It is tragic that Turkish-American relations have been so rocky since 2003. This is the result both of bungled U.S. diplomacy and the rhetoric and politics of a prime minister whose tenure may end with elections this Sunday. Regardless of our differences with Ankara, Washington should not turn a blind eye toward terrorism against such an important NATO ally, nor should it lend protection to those who support such terrorism. Redeploying troops in Iraqi Kurdistan, short of an end to the PKK's presence in northern Iraq, would likely spark greater conflict and could conceivably lead to Turkey's withdrawal from NATO. In the shortterm, Congress and the State Department should demand Barzani expel PKK terrorists, renounce any interest beyond the borders of Iraq, and stop weapons smuggling from Iraqi Kurdistan into Turkey.
Partition, hard or soft, is unwise. Any partition would require significant population transfer. But, rather than resolve conflict, displaced people catalyze it. The Bosnia model does not apply well. Three years of ethnic cleansing and conflict proportionately far more intense than that currently occurring in Iraq. The Bosnia civil war killed 200,000 people and resulted in the displacement of half that countries population. This would be the proportional equivalent to more than 1.5 million Iraqis killed and twelve million refugees. To advocate for the partition of Iraq would, in effect, involve accelerating civil war and making millions of refugees. But division along ethnic or sectarian lines will not bring stability. Divisions within the United Iraqi Alliance demonstrate the fractured nature of Shi‘a leadership. A leadership vacuum still plagues Sunni Arab communities. Kurdish unity is more theoretical than actual. Internal tension plagues the Kurdistan Regional Government. Corruption, resource division, and revenue sharing disputes similar to those which sparked the 1994-1997 intra-Kurdish civil war are on the rise.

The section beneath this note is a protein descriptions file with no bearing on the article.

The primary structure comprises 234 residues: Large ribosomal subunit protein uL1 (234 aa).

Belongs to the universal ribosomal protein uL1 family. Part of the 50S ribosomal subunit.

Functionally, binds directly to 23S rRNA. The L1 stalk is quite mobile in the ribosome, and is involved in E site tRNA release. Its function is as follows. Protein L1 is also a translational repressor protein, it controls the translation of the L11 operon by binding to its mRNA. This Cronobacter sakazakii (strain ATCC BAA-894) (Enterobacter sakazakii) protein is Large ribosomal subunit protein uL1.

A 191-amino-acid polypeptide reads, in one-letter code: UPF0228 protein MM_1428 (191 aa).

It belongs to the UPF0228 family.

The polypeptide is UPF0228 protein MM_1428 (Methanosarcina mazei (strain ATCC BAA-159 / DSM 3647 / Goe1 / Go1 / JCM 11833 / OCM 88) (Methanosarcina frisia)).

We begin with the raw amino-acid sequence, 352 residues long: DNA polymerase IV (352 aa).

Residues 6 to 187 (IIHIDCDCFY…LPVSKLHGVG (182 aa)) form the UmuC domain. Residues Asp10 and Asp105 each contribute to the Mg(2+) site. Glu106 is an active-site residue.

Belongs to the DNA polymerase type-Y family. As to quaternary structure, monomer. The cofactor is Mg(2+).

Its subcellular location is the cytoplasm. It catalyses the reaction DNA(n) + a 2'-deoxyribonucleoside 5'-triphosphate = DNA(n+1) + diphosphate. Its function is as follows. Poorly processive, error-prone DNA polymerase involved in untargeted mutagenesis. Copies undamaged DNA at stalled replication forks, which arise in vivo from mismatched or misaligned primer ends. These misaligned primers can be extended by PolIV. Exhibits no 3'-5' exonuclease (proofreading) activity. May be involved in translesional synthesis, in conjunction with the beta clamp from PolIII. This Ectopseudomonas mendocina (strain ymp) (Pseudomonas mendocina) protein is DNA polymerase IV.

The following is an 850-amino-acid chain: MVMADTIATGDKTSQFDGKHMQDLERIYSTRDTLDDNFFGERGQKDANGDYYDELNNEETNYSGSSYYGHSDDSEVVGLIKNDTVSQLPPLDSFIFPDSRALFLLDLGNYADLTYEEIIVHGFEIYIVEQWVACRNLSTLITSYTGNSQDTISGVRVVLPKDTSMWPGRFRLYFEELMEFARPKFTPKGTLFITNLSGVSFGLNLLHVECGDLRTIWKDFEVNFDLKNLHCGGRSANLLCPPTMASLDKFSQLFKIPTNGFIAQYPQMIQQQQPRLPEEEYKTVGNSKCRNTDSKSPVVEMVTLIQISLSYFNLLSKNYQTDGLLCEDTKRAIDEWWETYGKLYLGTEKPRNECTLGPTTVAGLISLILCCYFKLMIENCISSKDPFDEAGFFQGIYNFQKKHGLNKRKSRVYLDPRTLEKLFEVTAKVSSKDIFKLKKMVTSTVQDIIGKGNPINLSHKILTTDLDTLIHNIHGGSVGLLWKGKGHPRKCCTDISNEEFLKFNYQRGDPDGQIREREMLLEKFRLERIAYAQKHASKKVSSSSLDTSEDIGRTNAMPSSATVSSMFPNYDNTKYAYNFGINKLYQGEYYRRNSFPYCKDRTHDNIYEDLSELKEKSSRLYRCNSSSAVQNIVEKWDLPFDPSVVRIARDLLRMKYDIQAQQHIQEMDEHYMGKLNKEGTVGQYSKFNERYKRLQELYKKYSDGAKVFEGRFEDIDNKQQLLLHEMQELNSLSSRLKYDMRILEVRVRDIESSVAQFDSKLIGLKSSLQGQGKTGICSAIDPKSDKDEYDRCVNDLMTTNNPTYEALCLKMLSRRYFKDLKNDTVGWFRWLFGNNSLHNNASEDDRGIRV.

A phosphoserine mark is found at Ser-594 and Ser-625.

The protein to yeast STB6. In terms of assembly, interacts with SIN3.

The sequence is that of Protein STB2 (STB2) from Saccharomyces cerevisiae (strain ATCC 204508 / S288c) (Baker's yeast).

Partition will divide Iraq into morsels which Iraq's neighbors will find easier to digest. This is not to condemn federalism. The age of a strongman is over; some Iraqi will advocate for a strong leader, but only so long as he happens to be their brother or cousin. Federalism can ensure Iraqi stability, so long as it is administrative, based on the division of resources according to the population of each governorate. The bloodshed sparked by ethno-sectarian federalism will not be contained to Iraq.
Regional diplomacy — especially outreach to Iran and Syria — may appear attractive, but the assumption that Iraq's neighbors seek a peaceful, stable Iraq is false. The Iranian leadership fears that rival Shi‘ite religious leadership could emerge in Iraq and could challenge the Iranian leadership's religious and political claims. Short of political domination, Iranian strategists believe limited instability and free rein of pro-Iranian militias to be in their best interest. While diplomats may engage, Iranian diplomats have no power over the Iranians conducting operations in Iraq. Inside the former U.S. Embassy in Tehran, a Revolutionary Guards' unit publishes Amaliyat-i Ravanshenasi (Psychological Operations), a journal dedicated to discussing strategies to stymie the United States in Iraq. This past Friday, July 13, Hashemi Rafsanjani, the former Iranian President, whom many in Washington describe as a pragmatist, gave a speech in which he declared, "What a superpower is the United States is when it can be easily trapped in a small country like Iraq?" He continued to predict that the United States would suffer the same lesson in Afghanistan.
Many use Iraq to call for a return to realism. It is ironic that their realism bases itself on a Utopian notion of an adversary's good will. Four days after Secretary of State Condoleezza Rice offered an olive branch to the Islamic Republic, its Supreme Leader, ‘Ali Khamene‘i, ridiculed the offer. "Why don't you admit that you are weak and your razor is blunt?" he asked. Iran's Islamic Revolutionary Guards Corps proceeded to accelerate weapons shipments into Iraq.